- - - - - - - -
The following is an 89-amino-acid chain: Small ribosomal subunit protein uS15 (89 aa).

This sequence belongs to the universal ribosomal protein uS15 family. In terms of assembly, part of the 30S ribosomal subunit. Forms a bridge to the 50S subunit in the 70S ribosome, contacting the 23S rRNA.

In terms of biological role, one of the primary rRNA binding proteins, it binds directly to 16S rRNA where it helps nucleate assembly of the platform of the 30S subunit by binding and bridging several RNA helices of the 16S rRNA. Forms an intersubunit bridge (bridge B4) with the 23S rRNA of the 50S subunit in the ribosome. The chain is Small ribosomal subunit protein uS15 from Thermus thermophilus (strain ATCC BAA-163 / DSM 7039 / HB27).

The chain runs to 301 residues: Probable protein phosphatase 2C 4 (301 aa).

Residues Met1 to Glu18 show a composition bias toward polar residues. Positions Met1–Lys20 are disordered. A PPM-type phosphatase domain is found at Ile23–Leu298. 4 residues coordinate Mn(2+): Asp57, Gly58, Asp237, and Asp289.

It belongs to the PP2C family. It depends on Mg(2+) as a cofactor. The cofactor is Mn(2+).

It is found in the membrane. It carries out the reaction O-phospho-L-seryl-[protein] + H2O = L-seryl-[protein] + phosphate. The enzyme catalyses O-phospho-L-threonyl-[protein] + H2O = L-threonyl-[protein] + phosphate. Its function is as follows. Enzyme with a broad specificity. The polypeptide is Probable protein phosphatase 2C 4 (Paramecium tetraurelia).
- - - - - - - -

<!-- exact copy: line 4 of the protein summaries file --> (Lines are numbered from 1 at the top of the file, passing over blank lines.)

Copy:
The chain runs to 301 residues: Probable protein phosphatase 2C 4 (301 aa).